Is a text message as good as a writtencontract to prove an agreement?

UPDATED: Dec 11, 2011

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Is a text message as good as a writtencontract to prove an agreement?

Had my truck for sale on craigslist. Someone wanted to buy it. They put a down payment for me to hold it. I told him, through a text, that he needed to sign something saying it was non-refundable and only good for a limited time. However nothing got signed but the money was sent. Now the stated time period to hold the vehicle has passed. Do I have to pay him back his deposit or can I sell the truck to other party. His excuse is that his financing fell through.

Asked on December 11, 2011 under Business Law, Washington


FreeAdvice Contributing Attorney / FreeAdvice Contributing Attorney

Answered 11 years ago | Contributor

A text message is only evidence of an agreement to purchase your vehicle that you are writing about and is not a valid written contract. In most states the sale of an item for more than $500 requires a written agreement signed by the person to be obligated under it.

I would inquire of this person who was to buy your vehicle if he or she agrees to forfeit the deposit. If so, get the agreement in writing signed by the buyer and have the deposit deemed an option to purchase the vehicle that has expired. In most states, a deposit is refundable but an option to purchase some article is not refundable.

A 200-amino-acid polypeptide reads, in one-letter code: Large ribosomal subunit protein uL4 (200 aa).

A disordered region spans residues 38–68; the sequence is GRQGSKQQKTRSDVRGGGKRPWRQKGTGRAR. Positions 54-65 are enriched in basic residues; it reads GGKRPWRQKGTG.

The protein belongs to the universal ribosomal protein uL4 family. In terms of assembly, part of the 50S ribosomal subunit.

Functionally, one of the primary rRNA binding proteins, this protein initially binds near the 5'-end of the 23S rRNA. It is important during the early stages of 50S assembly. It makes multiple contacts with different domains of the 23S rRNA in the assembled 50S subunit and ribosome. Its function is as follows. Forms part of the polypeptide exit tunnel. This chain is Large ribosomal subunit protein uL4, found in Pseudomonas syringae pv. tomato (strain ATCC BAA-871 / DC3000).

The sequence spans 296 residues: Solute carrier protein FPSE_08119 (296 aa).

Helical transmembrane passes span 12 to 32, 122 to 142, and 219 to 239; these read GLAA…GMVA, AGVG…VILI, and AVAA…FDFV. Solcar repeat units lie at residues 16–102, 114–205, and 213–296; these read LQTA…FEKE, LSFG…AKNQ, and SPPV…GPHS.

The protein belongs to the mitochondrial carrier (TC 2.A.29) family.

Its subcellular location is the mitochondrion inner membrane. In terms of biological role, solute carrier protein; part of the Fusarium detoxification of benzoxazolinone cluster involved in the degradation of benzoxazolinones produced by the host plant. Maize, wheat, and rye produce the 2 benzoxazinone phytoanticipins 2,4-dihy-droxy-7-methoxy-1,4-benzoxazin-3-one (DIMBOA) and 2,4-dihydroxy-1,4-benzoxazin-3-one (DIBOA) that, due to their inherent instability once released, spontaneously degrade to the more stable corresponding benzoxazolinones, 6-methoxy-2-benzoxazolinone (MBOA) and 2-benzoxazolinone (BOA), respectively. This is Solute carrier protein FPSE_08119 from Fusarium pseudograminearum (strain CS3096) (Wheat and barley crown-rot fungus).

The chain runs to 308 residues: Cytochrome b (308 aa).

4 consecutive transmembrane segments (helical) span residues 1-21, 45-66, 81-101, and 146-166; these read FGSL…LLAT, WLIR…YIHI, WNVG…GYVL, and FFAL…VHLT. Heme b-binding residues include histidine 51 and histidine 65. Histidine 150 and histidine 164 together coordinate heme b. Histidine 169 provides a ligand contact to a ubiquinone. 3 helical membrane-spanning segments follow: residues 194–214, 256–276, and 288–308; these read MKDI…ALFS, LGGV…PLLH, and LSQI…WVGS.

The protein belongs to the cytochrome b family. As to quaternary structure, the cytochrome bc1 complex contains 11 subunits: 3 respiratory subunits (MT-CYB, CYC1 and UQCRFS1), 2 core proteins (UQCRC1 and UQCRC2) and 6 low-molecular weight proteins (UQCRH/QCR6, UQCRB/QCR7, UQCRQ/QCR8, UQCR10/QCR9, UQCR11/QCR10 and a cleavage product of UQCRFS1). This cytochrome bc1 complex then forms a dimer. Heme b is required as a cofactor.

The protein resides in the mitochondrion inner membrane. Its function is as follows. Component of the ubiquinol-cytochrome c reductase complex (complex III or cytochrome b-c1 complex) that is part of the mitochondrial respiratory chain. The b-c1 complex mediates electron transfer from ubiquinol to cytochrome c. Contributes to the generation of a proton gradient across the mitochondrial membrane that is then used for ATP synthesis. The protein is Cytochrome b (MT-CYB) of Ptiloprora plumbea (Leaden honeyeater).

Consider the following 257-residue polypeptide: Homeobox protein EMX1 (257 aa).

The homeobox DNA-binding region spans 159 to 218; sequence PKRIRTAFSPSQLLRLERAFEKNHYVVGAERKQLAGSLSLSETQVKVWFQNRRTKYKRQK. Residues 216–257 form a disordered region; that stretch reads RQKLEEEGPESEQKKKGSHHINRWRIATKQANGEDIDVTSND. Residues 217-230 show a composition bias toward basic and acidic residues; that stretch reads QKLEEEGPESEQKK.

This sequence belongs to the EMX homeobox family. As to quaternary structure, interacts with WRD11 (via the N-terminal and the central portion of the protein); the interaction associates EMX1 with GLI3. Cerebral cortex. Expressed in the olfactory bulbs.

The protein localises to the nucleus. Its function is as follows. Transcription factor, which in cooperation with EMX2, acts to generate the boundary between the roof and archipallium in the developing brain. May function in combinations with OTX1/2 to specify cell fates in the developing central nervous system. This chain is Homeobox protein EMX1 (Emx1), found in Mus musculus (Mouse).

IMPORTANT NOTICE: The Answer(s) provided above are for general information only. The attorney providing the answer was not serving as the attorney for the person submitting the question or in any attorney-client relationship with such person. Laws may vary from state to state, and sometimes change. Tiny variations in the facts, or a fact not set forth in a question, often can change a legal outcome or an attorney's conclusion. Although has verified the attorney was admitted to practice law in at least one jurisdiction, he or she may not be authorized to practice law in the jurisdiction referred to in the question, nor is he or she necessarily experienced in the area of the law involved. Unlike the information in the Answer(s) above, upon which you should NOT rely, for personal advice you can rely upon we suggest you retain an attorney to represent you.

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